2) Metaphysically, conservatism draws heavily on Judeo-Christian values, and therefore has a constrained vision about the limits of social and individual perfectibility and the power of the State to achieve such things.   Liberalism, as Bill Voegeli, Thomas Sowell and others have argued, has no such limiting principles because at its core it is an unconstrained vision.
3) Economically, conservatism and libertarianism while not entirely identical overlap considerably. This means we actually believe that there’s a very limited positive role for the State to second guess the allocation of resources in the market place or to spend money better than the people who earn it.
4) Conservatism, unlike liberalism, considers the family a near-sacrosanct institution that should be an oasis from government meddling (barring instances of abuse and the like). The family, for liberals is the last nut to crack. Which is why people like Melissa Harris Perry can talk about “public ownership” of children or in the words of  Hillary Clinton talk about how we need to move away from the idea there is any such thing as somebody else’s child.
I could go on, but I think those four should do for now.
The ideology of the leftist leans towards empowering the State, not removing power from the State. While on a cultural level a leftist certainly wants libertarian results on certain things, by and large they would not apply that attitude on wide level.

Monday, February 03, 2014

Ylvis - The Fox (What Does The Fox Say?)

Commonly known in the United States by its chorus "What Does the Fox Say?" I was introduced to this song by my then-nine-year-old niece who showed the video on their television through their AppleTV.  She was quite taken by it; I assumed it was just a kids' thing of some sort.  Imagine my surprise to hear this on the radio on a Top 40 station.

A better explanation of just what this is can be found written by Paul over at House To Astonish:
 This has been floating around on YouTube for a month now, going viral in other countries and waiting to do something in the UK. I’ve seen people comparing this to “Gangnam Style”, which misses the point, really.  ”Gangnam Style” was a proper record which went viral in large part because the added dimension of incomprehensibility provided by a language barrier and a very specific set of cultural references.  ”The Fox”, on the other hand, is a perfectly intelligible comedy sketch which wasn’t even intended for release – it’s a trailer for a Norwegian TV show (hence the time and date at the end of the video).  Ylvis are brothers, and are apparently pretty well established in their home country.  If this track sounds surprisingly professional for a novelty song, that’s because it’s produced by Stargate, which itself is meant to be part of the joke.  Ylvis do a lot of parody songs on their shows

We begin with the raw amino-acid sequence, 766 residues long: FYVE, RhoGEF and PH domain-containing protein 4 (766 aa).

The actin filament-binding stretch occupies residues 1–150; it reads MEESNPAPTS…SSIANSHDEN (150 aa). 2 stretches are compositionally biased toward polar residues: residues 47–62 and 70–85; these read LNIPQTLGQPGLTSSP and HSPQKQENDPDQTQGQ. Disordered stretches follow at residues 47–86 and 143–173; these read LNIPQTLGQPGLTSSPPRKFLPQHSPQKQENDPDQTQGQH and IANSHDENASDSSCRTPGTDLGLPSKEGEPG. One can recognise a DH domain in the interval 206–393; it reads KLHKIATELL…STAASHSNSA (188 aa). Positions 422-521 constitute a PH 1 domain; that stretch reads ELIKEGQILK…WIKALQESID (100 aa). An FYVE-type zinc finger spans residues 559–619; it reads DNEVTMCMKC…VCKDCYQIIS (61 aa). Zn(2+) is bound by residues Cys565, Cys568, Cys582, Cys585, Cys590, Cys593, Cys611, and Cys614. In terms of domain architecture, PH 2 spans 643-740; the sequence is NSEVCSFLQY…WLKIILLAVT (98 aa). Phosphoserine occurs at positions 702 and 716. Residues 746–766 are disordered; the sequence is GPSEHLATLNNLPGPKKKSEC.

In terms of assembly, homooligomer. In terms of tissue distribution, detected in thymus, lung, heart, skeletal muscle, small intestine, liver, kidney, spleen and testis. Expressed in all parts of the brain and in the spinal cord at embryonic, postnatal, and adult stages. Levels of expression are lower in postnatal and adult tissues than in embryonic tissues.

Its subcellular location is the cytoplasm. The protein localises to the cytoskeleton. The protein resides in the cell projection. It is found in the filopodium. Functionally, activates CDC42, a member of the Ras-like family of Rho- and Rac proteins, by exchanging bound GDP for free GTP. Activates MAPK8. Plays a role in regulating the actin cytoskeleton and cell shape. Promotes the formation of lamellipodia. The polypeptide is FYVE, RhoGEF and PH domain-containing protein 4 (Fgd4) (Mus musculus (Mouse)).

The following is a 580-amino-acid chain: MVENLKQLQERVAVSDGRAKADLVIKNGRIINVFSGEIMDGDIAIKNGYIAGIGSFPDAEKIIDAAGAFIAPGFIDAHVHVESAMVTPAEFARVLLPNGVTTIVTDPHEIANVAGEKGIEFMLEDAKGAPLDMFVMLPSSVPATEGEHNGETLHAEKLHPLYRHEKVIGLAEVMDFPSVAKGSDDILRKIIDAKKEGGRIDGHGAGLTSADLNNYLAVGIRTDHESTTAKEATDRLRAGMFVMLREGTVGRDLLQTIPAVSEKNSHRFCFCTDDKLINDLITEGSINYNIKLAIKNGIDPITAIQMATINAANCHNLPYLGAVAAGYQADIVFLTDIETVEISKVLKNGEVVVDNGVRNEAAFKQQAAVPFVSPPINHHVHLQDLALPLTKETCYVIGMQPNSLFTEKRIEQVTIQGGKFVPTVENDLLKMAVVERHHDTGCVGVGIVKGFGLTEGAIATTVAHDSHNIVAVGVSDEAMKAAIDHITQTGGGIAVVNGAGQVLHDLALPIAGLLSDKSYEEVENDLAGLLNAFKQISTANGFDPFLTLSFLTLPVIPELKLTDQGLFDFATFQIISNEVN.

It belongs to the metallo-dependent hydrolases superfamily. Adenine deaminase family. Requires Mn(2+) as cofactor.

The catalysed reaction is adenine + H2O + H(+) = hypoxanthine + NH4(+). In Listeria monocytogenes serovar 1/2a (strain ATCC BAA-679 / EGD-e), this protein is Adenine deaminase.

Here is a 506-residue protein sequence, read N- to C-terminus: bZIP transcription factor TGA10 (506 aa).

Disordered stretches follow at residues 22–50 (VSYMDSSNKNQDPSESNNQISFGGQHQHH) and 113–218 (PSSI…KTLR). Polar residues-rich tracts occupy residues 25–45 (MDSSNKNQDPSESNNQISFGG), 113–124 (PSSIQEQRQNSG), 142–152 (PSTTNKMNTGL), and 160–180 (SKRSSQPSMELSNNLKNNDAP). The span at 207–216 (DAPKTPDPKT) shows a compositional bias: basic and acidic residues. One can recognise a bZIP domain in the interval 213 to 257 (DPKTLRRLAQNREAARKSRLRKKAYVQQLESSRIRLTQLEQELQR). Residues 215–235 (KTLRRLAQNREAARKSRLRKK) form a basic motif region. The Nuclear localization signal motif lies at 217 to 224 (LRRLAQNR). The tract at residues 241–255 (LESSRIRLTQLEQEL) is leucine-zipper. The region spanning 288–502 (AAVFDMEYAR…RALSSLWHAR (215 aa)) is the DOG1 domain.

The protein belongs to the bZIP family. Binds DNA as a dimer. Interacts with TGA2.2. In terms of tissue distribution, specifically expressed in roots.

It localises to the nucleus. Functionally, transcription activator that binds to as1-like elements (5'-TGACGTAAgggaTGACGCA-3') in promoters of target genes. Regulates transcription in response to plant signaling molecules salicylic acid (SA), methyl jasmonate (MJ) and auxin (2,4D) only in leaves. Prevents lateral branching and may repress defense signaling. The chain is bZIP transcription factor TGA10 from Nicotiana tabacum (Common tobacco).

That very much explains everything.  So in the United States this duo has likely been seen as something quite different than the intention for their original audience.

Sunday, February 02, 2014

Groundhog Day quote

Punxatony Phil... I swear it is like a creepy groundhog cult. Grown men in fancy hats and suits ask a marmot what the weather's going to be like. And actual news agencies report it as news. And people share it on Facebook.

Groundhog Day

On 2 Feb 1887, Groundhog Day, featuring a rodent meteorologist, was first celebrated at Gobbler's Knob in Punxsutawney, Pennsylvania. According to tradition, if a groundhog comes out of its hole on this day and sees its shadow, there will be 6 more weeks of winter weather; no shadow means an early spring. Punxsutawney Phil services Americans north of the Mason-Dixon Line. Beauregard Lee handles the south.

David Cross on James Lipton